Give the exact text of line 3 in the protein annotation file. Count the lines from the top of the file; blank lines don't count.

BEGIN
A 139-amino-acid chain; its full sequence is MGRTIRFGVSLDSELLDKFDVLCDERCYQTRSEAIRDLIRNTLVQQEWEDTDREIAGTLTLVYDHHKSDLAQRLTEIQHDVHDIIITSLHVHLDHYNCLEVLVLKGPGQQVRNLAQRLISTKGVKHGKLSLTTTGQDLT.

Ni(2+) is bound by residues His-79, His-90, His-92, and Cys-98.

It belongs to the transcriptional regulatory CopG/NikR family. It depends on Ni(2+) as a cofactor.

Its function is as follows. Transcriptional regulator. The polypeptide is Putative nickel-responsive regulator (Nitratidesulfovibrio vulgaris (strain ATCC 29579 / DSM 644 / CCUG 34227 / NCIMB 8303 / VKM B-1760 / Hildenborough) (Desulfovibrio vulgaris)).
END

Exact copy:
It belongs to the transcriptional regulatory CopG/NikR family. It depends on Ni(2+) as a cofactor.